Category: Architecture

China City fire


Image of post-fire Buddha statue from .

With the construction of the Los Angeles Union Passenger Terminal on the old Chinatown site, socialite and investor Christine Sterling created the China City tourist attraction near her Mexican themed Olvera Street north of downtown Los Angeles. Set buildings from the 1938 The Good Earth film were used.


“In February 1939, a suspicious fire (most likely arson) burned much of China City. After making repairs, Sterling reopened it in the summer of 1940. However, the rebuilt tourist center was not as successful as its previous incarnation.”

But there is more to the story:

Around 1935, Old Chinatown community leader Peter Soo-Hoo, Sr. met with Christine Sperling, the person responsible for adapting  Olvera Street into a Mexican themed shopping district. Sterling envisioned a new China City tourist district in downtown Los Angeles that played to popular Chinese themes. Soo-Hoo hated her idea, so he decided to pursue his own development project at another site. 

“Soo-Hoo and Sterling became bitter rivals which intensified after construction began on their competing Chinatown projects. Sterling scoffed at Soo-Hoo and his supporters by telling the press, “What do they want? An Oriental Westwood Village? Let them build [New Chinatown] if they think they can get away with it, but I think it will fail.”

“Soo-Hoo, in return, argued that the Chinese-Americans were best suited to design and build a New Chinatown…

“Soo-Hoo’s New Chinatown opened three weeks later [than Sterling’s China City in 1938]. Not only was Soo-Hoo’s New Chinatown funded, owned, and operated by Chinese investors and businesses, it provided homes for displaced Chinese, while Sterling’s did not. New Chinatown also reflected a more authentic Chinese culture and clientele.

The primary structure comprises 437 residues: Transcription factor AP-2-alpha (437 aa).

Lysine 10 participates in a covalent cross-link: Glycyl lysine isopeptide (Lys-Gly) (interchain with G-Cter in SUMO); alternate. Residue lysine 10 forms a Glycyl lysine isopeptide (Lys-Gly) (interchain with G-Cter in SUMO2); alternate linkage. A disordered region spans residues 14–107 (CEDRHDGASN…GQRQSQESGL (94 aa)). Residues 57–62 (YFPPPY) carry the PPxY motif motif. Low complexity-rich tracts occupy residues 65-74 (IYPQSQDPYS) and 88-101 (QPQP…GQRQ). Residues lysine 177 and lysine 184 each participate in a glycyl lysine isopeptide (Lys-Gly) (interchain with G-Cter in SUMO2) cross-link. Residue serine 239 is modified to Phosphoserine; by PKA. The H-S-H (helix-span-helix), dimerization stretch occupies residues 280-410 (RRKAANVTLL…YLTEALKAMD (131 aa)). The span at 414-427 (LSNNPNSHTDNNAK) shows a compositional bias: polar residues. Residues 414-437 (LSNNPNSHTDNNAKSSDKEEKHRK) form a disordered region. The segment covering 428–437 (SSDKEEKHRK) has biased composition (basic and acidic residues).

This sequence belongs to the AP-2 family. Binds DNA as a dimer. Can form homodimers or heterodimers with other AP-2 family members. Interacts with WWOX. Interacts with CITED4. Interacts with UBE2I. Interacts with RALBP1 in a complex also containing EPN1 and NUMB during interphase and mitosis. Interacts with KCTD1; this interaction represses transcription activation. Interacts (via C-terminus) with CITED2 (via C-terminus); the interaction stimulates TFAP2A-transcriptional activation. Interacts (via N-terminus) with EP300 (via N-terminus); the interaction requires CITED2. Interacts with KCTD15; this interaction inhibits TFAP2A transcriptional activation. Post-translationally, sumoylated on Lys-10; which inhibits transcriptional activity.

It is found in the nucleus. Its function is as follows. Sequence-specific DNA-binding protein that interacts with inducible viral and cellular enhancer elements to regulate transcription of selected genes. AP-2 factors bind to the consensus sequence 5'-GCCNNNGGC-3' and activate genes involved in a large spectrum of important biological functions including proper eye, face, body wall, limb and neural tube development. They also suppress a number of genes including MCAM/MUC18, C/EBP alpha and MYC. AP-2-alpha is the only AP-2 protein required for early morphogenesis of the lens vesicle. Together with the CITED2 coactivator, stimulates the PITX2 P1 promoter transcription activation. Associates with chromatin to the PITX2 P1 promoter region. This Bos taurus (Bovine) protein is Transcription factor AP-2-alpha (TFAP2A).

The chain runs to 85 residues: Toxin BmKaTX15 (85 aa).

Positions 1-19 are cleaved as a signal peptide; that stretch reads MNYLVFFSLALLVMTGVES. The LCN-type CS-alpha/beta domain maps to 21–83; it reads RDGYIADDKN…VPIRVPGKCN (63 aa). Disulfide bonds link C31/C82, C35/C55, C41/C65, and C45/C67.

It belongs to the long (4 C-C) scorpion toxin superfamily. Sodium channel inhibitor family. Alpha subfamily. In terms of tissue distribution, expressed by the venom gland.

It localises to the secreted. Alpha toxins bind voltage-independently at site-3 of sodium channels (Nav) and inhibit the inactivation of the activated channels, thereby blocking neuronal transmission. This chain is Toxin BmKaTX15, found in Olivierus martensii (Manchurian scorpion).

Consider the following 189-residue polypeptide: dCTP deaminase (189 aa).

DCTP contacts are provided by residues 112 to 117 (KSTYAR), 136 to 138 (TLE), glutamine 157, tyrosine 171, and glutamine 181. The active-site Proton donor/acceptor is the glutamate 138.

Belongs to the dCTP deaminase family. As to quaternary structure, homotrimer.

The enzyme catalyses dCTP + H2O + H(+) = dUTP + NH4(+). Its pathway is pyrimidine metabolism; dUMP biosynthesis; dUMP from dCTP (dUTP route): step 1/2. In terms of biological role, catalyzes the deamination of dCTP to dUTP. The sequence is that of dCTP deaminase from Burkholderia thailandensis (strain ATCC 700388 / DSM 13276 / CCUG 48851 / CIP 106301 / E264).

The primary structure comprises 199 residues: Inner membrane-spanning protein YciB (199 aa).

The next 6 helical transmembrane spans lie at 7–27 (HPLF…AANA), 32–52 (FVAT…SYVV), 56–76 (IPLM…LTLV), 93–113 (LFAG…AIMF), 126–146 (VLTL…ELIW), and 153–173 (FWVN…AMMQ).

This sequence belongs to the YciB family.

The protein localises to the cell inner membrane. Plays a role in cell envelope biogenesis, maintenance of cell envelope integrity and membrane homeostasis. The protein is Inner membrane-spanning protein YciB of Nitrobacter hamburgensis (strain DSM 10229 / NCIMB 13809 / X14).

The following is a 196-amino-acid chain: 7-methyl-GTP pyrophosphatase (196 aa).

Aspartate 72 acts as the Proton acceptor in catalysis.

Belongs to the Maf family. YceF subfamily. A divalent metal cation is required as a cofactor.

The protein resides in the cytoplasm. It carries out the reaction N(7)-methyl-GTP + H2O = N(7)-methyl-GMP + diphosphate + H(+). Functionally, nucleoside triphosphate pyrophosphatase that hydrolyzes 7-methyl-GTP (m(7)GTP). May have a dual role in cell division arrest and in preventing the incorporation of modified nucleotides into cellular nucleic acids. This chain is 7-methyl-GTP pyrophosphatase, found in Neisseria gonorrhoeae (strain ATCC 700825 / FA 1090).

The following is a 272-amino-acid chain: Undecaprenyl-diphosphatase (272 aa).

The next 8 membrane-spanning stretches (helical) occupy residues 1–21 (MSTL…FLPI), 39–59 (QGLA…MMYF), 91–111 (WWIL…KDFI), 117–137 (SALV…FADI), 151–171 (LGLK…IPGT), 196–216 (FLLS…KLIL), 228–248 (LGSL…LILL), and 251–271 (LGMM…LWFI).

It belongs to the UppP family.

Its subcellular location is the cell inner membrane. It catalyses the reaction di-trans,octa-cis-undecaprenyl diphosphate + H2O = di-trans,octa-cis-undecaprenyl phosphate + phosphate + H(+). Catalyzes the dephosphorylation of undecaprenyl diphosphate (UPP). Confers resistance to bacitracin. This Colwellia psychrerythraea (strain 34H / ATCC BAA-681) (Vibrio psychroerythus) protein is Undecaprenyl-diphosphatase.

“The competing business districts factionalized Chinese residents. China City’s shopkeepers and workers were grateful for the opportunity to find work in Sterling’s business district and were happy with the influx of celebrities and tourists. New Chinatown’s shopkeepers and business owners, however, felt that China City’s vendors mocked their culture by offering rickshaw rides and selling ‘Chinaburgers.’”

Excerpts and image from .



150th anniversary of Lighthouse Service

“Suitable observance of the one hundred and fiftieth anniversary of the Lighthouse Service was called for by a joint resolution of Congress, signed by the President on May 15, which was known as Public Resolution No. 16. By this resolution the week of August 7, 1939, was designated lighthouse week.”

Excerpt from .


1937 postcard view of the Point Fermin Lighthouse.

Note on postcard reads: “Built in 1876”, however, all other records indicate it was built in 1874.
Image and information from . Photo from Calisphere: University of California Image Archive .

To learn more about the Point Fermin and Cabrillo Point lighthouses near Los Angeles see: .

Academy Theatre


Image: Julius Shulman photo from UCLA Archive via .